Irritability/Cell Reactions To Its Environment

Irritability And Response Types   Irritability denotes the capacity of organisms to react to stimuli, where stimuli refer to alterations in external or internal environmental conditions capable of influencing the activity of the entire organism or specific parts.   The term “response” characterizes the changes in the organism’s activity. Three primary response types exist: taxis […]

Irritability And Response Types

 

Irritability denotes the capacity of organisms to react to stimuli, where stimuli refer to alterations in external or internal environmental conditions capable of influencing the activity of the entire organism or specific parts.

 

The term “response” characterizes the changes in the organism’s activity. Three primary response types exist: taxis (tactic movement), nastism (nastic movement), and tropism (tropic movement).

 

Taxis or tactic movement:

This involves directional movement or responses of entire organisms from one location to another in reaction to external stimuli like light, temperature, water, and specific chemicals. Examples include Euglena or Chlamydomonas swimming away from high light intensity (negative phototaxis) and moss plant sperm moving toward the chemical produced by the egg cell (positive chemotaxis).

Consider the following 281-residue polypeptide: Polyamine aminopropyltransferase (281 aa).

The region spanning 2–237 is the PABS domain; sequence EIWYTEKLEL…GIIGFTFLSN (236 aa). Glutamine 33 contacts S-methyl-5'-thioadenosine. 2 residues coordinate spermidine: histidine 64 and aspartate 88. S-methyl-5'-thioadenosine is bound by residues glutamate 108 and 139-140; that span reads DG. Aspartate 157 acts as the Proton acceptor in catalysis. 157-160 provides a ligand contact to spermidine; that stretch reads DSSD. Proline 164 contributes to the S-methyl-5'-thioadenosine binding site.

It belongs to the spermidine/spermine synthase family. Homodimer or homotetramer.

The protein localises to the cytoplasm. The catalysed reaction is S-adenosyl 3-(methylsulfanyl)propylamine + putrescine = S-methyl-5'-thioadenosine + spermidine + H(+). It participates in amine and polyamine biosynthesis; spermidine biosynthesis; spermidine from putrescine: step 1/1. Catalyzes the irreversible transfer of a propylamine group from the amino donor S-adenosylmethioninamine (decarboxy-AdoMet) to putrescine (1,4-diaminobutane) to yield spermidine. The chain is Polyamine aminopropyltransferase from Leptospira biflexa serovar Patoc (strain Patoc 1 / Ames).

Nastism or nastic movement:

Non-directional sleep movement or responses of a plant part to non-directional stimuli like light intensity, temperature, and humidity. Examples include the folding of mimosa plant leaflets when touched and the closing of morning glory flowers in low light intensity.

 

Tropism Or Tropic Movement:

Unilateral growth and directional movement of a plant part in response to directional stimuli, controlled by plant hormones known as auxins. Examples include shoots bending towards light (positive phototropism) and roots bending away from light (negative phototropism).

 

Movement:

Organisms move in search of food, water, mates, or to escape predators or harsh weather conditions.

 

Cyclosis in cell:

Cyclosis, or cytoplasmic streaming, involves the rotational movement of the cytoplasm and its contents within cells. This facilitates substance transportation and material exchange between cell organelles, occurring in protozoa like amoeba (amoeboid movement) and chloroplasts of some plants adjusting their position for optimal sunlight exposure during photosynthesis.

 

Organelles for movement:

  1. Flagella: Long whip-like projections, usually one or two on the cell surface, serving as movement organelles in organisms such as Euglena, Trypanosome, Spermatozoa, and Chlamydomonas.
  2. Cilia: Short hair-like structures densely packed on the cell surface, found in organisms like Paramecium and on cells lining the human windpipe.

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